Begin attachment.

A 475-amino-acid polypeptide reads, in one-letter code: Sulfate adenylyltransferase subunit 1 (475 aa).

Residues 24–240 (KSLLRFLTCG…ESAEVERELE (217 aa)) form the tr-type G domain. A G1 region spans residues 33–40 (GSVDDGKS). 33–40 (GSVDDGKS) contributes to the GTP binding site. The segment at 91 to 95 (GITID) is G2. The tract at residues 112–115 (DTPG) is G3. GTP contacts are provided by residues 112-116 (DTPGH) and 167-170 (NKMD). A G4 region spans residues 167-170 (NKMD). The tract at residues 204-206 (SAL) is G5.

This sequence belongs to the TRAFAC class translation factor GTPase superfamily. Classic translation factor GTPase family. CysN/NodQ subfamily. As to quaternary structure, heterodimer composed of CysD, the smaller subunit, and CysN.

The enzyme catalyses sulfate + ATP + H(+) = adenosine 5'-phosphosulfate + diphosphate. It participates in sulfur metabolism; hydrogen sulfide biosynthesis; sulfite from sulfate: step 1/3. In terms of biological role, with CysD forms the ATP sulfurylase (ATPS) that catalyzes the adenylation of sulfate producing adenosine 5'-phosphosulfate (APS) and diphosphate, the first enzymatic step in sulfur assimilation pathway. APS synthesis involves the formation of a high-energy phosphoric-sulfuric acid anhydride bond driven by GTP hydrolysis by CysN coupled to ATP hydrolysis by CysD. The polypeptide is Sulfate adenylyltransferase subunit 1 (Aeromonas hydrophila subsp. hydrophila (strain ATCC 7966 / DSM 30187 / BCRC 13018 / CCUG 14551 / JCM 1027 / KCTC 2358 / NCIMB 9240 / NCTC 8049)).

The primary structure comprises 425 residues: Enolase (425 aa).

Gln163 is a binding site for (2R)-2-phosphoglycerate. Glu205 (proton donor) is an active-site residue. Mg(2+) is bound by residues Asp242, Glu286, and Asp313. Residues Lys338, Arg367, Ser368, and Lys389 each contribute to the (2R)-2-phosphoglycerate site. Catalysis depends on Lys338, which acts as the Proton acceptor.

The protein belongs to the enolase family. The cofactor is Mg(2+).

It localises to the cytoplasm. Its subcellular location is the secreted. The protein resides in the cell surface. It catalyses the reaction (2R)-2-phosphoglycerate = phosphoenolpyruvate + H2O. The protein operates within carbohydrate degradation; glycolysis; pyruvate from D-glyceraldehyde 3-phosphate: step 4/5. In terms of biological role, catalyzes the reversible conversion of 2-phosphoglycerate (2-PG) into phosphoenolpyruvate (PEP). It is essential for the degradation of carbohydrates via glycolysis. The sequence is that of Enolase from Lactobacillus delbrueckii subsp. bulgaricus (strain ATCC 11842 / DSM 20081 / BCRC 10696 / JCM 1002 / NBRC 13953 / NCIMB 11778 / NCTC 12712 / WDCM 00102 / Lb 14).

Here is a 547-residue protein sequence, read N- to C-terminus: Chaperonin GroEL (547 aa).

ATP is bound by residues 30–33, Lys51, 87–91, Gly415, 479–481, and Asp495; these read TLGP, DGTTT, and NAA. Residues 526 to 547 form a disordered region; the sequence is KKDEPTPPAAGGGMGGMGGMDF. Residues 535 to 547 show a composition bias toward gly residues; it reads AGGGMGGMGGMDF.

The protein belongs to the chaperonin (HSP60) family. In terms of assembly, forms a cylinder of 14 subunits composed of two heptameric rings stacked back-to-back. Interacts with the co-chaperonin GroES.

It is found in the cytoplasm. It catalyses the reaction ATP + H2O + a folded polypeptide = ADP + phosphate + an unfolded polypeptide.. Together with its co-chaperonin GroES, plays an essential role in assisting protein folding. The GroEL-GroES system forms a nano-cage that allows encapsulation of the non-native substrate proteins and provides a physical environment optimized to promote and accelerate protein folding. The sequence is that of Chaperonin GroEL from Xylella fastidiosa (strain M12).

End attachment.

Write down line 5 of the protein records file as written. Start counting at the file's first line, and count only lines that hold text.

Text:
The primary structure comprises 425 residues: Enolase (425 aa).